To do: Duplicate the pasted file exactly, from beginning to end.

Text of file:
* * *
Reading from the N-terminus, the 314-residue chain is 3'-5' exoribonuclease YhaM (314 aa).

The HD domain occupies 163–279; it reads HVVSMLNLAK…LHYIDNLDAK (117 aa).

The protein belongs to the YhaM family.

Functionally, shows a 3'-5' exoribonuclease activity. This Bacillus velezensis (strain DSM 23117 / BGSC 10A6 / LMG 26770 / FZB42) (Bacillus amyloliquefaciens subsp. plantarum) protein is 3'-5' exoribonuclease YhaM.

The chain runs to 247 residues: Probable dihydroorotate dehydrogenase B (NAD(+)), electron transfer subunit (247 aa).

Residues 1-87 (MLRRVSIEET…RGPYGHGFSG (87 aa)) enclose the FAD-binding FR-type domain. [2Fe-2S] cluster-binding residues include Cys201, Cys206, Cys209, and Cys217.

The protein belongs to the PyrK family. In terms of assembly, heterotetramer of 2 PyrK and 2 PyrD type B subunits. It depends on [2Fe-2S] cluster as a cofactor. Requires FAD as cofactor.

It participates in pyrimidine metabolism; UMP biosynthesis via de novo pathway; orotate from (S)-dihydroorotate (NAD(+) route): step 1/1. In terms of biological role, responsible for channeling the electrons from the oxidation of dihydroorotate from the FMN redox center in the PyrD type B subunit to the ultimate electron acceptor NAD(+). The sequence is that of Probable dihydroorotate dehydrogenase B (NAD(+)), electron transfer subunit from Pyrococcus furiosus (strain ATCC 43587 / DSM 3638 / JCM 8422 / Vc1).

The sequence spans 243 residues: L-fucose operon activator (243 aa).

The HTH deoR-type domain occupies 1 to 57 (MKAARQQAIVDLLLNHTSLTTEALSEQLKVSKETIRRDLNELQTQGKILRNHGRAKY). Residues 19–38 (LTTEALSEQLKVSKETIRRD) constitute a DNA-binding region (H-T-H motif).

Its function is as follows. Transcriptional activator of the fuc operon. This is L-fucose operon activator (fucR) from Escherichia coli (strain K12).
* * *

Reading from the N-terminus, the 314-residue chain is 3'-5' exoribonuclease YhaM (314 aa).

The HD domain occupies 163–279; it reads HVVSMLNLAK…LHYIDNLDAK (117 aa).

The protein belongs to the YhaM family.

Functionally, shows a 3'-5' exoribonuclease activity. This Bacillus velezensis (strain DSM 23117 / BGSC 10A6 / LMG 26770 / FZB42) (Bacillus amyloliquefaciens subsp. plantarum) protein is 3'-5' exoribonuclease YhaM.

The chain runs to 247 residues: Probable dihydroorotate dehydrogenase B (NAD(+)), electron transfer subunit (247 aa).

Residues 1-87 (MLRRVSIEET…RGPYGHGFSG (87 aa)) enclose the FAD-binding FR-type domain. [2Fe-2S] cluster-binding residues include Cys201, Cys206, Cys209, and Cys217.

The protein belongs to the PyrK family. In terms of assembly, heterotetramer of 2 PyrK and 2 PyrD type B subunits. It depends on [2Fe-2S] cluster as a cofactor. Requires FAD as cofactor.

It participates in pyrimidine metabolism; UMP biosynthesis via de novo pathway; orotate from (S)-dihydroorotate (NAD(+) route): step 1/1. In terms of biological role, responsible for channeling the electrons from the oxidation of dihydroorotate from the FMN redox center in the PyrD type B subunit to the ultimate electron acceptor NAD(+). The sequence is that of Probable dihydroorotate dehydrogenase B (NAD(+)), electron transfer subunit from Pyrococcus furiosus (strain ATCC 43587 / DSM 3638 / JCM 8422 / Vc1).

The sequence spans 243 residues: L-fucose operon activator (243 aa).

The HTH deoR-type domain occupies 1 to 57 (MKAARQQAIVDLLLNHTSLTTEALSEQLKVSKETIRRDLNELQTQGKILRNHGRAKY). Residues 19–38 (LTTEALSEQLKVSKETIRRD) constitute a DNA-binding region (H-T-H motif).

Its function is as follows. Transcriptional activator of the fuc operon. This is L-fucose operon activator (fucR) from Escherichia coli (strain K12).